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INSOMNIA

Sleep Is An Essential Part Of Optimal Health

Research has shown that sleep is important for a number of different reasons, from improved performance and alertness to improved immune system function, and increased creativity. We all desire these benefits so what's stopping us?

The most commonly reported sleep disorders are having trouble falling asleep, staying asleep and the inability to get quality sleep throughout the night. These problems often occur because of something called - cognitive popcorn. Cognitive popcorn happens when you put your head down, trying to go to sleep or trying to get back to sleep in the middle of the night, and suddenly your mind starts to produce unwanted thoughts and uncontrollable thoughts. It's as if the mind has a mind of its own. Or perhaps you have body pain, discomfort, indigestion, side effects from prescription drugs, or residual caffeine from drinking coffee too late in the day. And check your environment for noises in your room or house, a snoring partner, music, lights, or a bedroom that's too warm. If you're still awake...

Just Take A Pill

You might have one of these drugs meant to help you sleep in your cabinet right now – Rozerem, Lunesta, Xanax, Valium, Restoril or any of the benzodiazepines. And they're being used by millions of people. A lot of sleep aids impair motor skills and brain function the same way heavy drinking does, increasing your chances of falling or having an accident. They can even give you a "hangover" the next day or at least some serious grogginess. Doctors see lots of frustrated, frazzled, and addicted insomniacs who have tried every pill available. They still can't sleep. On average, sleeping pills increase total sleep time about 15 to 20 minutes. It has been suggested that most sleeping pills simply create amnesia for awakenings and poor, fragmented sleep. In other words sleeping pills disrupt memory formation making you think you had a good night's sleep but in reality you had a poor sleep.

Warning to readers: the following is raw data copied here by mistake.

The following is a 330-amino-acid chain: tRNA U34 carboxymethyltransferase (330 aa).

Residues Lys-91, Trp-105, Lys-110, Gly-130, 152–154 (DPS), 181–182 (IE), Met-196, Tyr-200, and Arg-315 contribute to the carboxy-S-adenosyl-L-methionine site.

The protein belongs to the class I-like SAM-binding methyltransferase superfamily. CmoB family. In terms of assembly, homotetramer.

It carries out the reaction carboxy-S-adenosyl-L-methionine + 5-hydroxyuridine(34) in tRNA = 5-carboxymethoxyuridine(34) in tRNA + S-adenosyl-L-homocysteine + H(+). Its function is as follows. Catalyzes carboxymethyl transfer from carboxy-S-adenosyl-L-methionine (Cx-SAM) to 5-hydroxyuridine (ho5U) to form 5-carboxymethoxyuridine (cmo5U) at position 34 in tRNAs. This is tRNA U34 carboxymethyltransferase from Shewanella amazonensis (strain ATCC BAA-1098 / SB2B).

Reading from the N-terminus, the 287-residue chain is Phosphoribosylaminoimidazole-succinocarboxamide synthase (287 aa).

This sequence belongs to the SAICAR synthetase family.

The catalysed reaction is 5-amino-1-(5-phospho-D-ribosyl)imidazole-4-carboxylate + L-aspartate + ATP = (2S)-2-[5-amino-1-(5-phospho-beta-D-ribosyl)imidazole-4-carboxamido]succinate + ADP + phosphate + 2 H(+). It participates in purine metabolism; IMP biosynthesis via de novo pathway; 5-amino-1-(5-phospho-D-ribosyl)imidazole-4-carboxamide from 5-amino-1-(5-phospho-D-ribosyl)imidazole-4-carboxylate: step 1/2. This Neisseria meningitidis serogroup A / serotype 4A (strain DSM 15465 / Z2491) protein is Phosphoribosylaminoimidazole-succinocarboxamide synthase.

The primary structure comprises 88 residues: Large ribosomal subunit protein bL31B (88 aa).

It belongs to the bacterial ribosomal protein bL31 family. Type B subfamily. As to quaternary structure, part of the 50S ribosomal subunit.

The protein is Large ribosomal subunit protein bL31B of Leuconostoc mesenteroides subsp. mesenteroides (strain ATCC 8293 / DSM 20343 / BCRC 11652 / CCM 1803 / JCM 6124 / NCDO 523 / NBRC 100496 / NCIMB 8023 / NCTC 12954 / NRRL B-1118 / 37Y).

There Is Hope

Here are some things to try to improve your sleep habits. This can be a little challenging at first, but like any routine you'll be surprised how quickly and easily you can adapt.

  1. Read before bed: Most people think it's your body that needs sleep. But it's your brain. Reading is relaxing for your body, but requires a fair amount of cognition. Because you're working your brain, you're more likely to grow tired enough to sleep soundly through the night.
  2. Sleep in quiet and darkness: If you sleep with the TV or the light on, you are interfering with your brain's natural sleep cycle and production of sleep hormones like melatonin. Turn it all off and sleep in total darkness. Even blocking the light from under a door or covering the blue glow from an electronic device could keep you from waking up.
  3. Try some Jamaican dogwood extract: The leaves and bark of the Jamaican dogwood tree have long been used in the tropics to relieve pain like headaches and toothaches, but also as a treatment for insomnia and anxiety – talk to your Naturopath.
  4. Increase your thiamine intake: You might know it better as vitamin B1. It's well known for supporting healthy circulation in the brain. But studies show thiamine improves sleep patterns when you have enough. The best food sources are organ meats, yeast, peas, pork, beans, and sunflower seeds.
  5. Learn to meditate yourself to sleep. When electrical brain activity is monitored from waking into deep stages of sleep, the changes parallel those seen when people go into deeply restful states such as meditation. Accomplished meditators have been shown to be able to access brainwave activity that looks very much like deep sleep.
  6. Stay healthy. A strong immune system together with good sleeping habits provides great protection from the cold and flu season lurking just around the corner.

Something to ponder: Perhaps it's time to think of sleep not as the absence of waking but another kind of experience in its own right. We could view sleep as a positive process, as opposed to a temporary shutting-down from waking life. And this could help relax our 'I can't sleep' anxiety.